Having introduced support for federated authentication in SharePoint 2010, Microsoft paved the way for us to federate with third party IdPs within SharePoint itself. Unfortunately, configuring SharePoint to do this is fiddly and there is no user interface for doing so (a task made more onerous if you want to federate with multiple IdPs or tweak the configuration at a later date). Fortunately Microsoft has also introduced Azure Access Control Services (ACS) which makes the process of federating with one or more IdPs simple and easy to maintain. ACS is a cloud-based service that enables you to manage the IdPs used by your applications. The following diagram illustrates, at a high-level, the components of ACS.

An ACS namespace is a container for mappings between IdPs and one or more relying parties (the applications that want to use ACS), in our case SharePoint. Associated with each mapping is a rule group with defines how the relying party handles the individual claims associated with an identity. Using rule groups you can choose to hide or expose certain claims to specific relying parties within the namespace.

So by creating an ACS namespace you are in effect creating your own unique IdP that encapsulates the configuration for federating with one or more additional IdPs. A key point to remember is that your ACS namespace can be used by other applications (relying parties) that want to share the same identities, not just SharePoint. 

Once your ACS namespace has been created you need to configure SharePoint to trust it, which most of the time will be a one off task and from that point on you can manage and maintain the IdPs you support from within ACS. The following diagram illustrates, at a high-level, the typical architecture for integrating SharePoint and ACS.

 

In the scenario above the SharePoint web application is using two different claims providers (they are referred to as claims providers in SharePoint rather than IdPs). One is for internal users and trusts an internal AD domain and another is for external users and trusts an ACS namespace.

When a user tries to access a site within the web application they will get the default SharePoint Sign In page asking them which provider they want to use.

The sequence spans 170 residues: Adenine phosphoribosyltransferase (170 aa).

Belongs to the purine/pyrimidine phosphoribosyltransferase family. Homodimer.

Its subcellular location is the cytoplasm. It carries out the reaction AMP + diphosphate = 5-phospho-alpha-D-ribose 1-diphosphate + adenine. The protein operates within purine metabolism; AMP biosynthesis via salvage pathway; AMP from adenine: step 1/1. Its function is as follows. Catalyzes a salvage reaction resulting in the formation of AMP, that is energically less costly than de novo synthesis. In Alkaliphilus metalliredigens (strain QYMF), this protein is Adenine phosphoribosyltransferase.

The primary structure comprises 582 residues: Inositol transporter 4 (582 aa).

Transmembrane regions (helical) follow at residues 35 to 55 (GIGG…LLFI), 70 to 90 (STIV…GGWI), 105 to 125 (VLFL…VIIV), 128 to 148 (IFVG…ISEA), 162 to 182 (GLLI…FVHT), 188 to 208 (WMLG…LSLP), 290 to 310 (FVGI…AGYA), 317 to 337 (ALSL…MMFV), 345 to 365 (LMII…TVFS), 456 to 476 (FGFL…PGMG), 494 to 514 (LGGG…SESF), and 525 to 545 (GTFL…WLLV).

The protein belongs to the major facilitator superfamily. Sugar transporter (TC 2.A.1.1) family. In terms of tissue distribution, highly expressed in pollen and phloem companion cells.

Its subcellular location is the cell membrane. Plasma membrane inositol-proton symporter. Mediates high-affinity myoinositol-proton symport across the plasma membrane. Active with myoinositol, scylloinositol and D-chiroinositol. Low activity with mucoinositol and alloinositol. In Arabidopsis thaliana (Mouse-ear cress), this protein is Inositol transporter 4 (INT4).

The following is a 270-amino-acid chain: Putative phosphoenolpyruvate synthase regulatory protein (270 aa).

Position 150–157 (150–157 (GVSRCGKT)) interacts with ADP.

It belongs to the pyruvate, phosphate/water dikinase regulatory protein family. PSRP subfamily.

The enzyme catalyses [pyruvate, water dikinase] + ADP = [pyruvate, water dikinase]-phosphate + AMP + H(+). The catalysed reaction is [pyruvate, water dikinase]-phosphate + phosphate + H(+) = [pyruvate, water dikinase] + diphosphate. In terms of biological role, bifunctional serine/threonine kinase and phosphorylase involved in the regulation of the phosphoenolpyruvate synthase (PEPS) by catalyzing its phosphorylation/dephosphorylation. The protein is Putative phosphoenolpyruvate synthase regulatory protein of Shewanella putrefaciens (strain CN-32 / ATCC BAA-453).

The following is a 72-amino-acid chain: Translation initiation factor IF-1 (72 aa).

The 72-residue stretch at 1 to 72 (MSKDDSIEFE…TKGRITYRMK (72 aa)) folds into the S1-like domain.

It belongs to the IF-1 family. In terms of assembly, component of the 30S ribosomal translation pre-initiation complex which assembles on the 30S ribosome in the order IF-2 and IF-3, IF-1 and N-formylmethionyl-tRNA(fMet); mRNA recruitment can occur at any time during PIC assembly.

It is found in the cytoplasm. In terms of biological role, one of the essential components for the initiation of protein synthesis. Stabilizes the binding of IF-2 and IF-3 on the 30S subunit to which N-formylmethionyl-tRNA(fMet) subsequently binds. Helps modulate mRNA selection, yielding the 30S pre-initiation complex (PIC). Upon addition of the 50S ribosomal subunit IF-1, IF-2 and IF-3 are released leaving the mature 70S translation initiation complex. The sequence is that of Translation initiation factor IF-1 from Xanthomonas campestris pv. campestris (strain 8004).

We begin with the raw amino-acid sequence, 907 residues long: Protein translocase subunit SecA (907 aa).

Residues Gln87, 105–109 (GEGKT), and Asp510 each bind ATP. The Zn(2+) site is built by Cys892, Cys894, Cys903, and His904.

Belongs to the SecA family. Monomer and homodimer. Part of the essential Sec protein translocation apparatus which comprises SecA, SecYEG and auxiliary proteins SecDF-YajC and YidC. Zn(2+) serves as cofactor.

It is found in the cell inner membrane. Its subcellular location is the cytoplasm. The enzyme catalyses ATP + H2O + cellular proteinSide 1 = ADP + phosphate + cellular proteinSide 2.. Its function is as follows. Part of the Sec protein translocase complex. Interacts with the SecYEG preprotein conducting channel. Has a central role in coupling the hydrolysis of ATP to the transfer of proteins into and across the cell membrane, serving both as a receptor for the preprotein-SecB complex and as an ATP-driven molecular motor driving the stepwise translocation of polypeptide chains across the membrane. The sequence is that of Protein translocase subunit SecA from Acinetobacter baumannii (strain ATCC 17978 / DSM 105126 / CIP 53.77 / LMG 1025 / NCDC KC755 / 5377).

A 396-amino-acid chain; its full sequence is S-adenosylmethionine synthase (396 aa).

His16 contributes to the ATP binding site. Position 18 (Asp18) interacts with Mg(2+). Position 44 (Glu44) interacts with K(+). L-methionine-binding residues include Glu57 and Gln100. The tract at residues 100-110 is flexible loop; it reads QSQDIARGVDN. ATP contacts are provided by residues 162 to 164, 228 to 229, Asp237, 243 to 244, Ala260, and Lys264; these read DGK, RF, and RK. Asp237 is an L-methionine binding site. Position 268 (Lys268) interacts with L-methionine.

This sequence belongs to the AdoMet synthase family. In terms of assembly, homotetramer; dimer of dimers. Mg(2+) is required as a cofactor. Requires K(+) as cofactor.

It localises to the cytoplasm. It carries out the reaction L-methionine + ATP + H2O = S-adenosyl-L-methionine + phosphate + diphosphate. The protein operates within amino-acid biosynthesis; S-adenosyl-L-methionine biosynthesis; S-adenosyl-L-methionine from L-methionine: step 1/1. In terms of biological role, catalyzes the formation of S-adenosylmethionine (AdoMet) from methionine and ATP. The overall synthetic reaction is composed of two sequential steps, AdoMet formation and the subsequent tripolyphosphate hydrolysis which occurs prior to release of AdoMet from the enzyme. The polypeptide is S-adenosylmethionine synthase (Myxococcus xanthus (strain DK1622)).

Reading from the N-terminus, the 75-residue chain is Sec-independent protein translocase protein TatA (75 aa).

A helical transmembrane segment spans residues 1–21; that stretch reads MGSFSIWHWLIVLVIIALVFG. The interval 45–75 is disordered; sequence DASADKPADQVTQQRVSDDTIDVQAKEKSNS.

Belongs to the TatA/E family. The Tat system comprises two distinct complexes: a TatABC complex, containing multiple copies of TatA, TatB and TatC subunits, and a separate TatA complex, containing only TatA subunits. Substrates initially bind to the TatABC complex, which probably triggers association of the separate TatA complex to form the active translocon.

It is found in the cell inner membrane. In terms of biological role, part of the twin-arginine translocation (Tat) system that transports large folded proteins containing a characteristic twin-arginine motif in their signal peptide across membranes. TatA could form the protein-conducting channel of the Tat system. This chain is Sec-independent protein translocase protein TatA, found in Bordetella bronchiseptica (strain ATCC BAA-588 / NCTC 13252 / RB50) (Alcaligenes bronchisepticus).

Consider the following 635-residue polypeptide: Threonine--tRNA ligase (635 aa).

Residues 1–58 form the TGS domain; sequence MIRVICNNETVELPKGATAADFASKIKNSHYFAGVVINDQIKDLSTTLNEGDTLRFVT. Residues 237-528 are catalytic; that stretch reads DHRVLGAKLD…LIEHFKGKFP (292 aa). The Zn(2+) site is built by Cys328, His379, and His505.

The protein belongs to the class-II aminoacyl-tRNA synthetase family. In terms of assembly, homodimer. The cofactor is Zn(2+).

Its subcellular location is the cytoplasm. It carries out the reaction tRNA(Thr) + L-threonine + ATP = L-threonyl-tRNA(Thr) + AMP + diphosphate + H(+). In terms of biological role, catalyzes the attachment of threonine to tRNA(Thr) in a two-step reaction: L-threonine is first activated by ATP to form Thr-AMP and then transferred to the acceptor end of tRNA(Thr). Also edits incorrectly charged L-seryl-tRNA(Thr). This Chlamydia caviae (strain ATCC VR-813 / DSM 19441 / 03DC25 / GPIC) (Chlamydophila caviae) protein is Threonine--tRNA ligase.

This page can be customised and branded as required. If the user selects Windows Authentication they will get the standard authentication dialog. If they select Azure Provider (or whatever you happen to have called your claims provider) they will be redirected to your ACS Sign In page.

Again this page can be customised and branded as required. By clicking on one of the IdPs the user will be redirected to the appropriate Sign In page. Once they have been successfully authenticated by the IdP they will be redirected back to SharePoint.

 

Conclusion

By integrating SharePoint with ACS you can simplify the process of giving external users access to SharePoint. It could also save you money in licence fees and administration costs[i].

An important point to bear in mind when planning federated authentication for SharePoint is that in order for Search to be able to index content within SharePoint, you must enable Windows authentication on at least one zone within your web application. Also, if you use a reverse proxy to perform authentication, such as Microsoft Threat Management Gateway, before allowing traffic to hit your SharePoint servers, you will need to disable the authentication checks

 

[i] The licensing model for external users differs between SharePoint 2010 and SharePoint 2013. With SharePoint 2010 if you expose your farm to external users, either anonymously or not, you have to purchase a separate licence for each server. The license covers you for any number of external users and you do not need to by a CAL for each user. With SharePoint 2013, Microsoft did away with the server license for external users and you still don’t need to buy CALs for the external users.